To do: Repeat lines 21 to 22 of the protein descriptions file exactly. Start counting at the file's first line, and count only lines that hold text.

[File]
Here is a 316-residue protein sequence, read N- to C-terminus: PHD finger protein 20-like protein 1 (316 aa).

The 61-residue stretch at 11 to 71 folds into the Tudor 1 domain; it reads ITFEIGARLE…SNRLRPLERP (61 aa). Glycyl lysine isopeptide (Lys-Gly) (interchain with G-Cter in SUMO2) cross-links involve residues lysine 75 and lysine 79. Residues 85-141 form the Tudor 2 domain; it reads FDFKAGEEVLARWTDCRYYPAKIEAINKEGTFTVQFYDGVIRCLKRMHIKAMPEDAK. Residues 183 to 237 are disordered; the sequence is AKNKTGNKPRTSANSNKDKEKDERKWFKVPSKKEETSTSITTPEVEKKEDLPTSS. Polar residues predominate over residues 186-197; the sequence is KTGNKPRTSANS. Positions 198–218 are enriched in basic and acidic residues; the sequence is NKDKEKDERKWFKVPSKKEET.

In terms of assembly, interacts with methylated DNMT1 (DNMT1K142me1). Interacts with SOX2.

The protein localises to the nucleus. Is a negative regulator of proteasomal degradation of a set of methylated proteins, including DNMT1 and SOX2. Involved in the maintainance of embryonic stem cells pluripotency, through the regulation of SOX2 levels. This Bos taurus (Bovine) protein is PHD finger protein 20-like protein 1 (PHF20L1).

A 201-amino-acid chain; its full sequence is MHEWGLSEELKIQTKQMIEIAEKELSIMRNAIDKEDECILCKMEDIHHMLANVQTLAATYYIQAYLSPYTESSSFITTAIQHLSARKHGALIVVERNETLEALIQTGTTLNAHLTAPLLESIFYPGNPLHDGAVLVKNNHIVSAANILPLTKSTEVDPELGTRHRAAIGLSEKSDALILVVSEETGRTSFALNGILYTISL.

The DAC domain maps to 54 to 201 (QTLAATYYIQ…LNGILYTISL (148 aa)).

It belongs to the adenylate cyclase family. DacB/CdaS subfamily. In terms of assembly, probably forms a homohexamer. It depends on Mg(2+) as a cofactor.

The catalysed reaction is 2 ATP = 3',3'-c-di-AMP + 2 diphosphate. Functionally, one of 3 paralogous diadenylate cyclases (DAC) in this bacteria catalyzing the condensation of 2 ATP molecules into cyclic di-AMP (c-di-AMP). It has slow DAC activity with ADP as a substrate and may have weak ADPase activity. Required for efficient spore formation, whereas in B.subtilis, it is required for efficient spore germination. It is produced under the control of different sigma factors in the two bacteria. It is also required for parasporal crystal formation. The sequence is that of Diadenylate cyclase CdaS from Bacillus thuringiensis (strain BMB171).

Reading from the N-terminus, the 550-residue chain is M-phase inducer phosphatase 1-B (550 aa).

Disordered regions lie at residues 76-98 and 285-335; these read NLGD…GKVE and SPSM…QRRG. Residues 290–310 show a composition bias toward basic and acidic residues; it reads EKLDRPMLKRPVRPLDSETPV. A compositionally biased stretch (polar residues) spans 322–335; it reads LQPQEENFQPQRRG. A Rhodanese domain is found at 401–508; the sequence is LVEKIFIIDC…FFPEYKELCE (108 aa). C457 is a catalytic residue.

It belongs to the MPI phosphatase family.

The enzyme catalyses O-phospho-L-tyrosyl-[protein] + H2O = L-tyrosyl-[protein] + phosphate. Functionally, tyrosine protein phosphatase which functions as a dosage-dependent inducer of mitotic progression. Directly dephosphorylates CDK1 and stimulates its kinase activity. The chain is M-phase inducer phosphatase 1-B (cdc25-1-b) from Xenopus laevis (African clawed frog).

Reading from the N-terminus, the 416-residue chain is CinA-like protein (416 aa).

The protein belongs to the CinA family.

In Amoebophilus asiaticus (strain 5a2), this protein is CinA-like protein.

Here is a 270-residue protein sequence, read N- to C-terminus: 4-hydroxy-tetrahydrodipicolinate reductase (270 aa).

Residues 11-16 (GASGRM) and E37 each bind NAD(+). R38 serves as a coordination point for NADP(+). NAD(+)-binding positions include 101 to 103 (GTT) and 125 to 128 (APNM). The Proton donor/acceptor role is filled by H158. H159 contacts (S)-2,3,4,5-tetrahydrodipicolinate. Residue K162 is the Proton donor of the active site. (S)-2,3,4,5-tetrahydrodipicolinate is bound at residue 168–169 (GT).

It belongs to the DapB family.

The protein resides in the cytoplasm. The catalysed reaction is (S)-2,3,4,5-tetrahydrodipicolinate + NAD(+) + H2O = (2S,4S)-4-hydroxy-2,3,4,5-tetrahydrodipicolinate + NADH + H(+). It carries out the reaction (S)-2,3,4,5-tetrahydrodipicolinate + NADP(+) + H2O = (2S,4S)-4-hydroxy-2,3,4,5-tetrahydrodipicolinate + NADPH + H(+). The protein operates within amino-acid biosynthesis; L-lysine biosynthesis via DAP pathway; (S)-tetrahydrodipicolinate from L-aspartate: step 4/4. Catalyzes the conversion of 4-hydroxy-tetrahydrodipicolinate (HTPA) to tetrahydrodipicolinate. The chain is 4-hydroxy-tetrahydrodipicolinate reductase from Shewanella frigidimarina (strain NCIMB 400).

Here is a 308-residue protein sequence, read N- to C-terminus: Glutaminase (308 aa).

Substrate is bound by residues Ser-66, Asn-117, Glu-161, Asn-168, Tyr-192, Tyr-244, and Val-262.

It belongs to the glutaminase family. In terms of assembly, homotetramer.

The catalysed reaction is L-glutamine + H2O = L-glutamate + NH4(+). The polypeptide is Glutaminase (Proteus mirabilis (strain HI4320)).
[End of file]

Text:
Substrate is bound by residues Ser-66, Asn-117, Glu-161, Asn-168, Tyr-192, Tyr-244, and Val-262.

It belongs to the glutaminase family. In terms of assembly, homotetramer.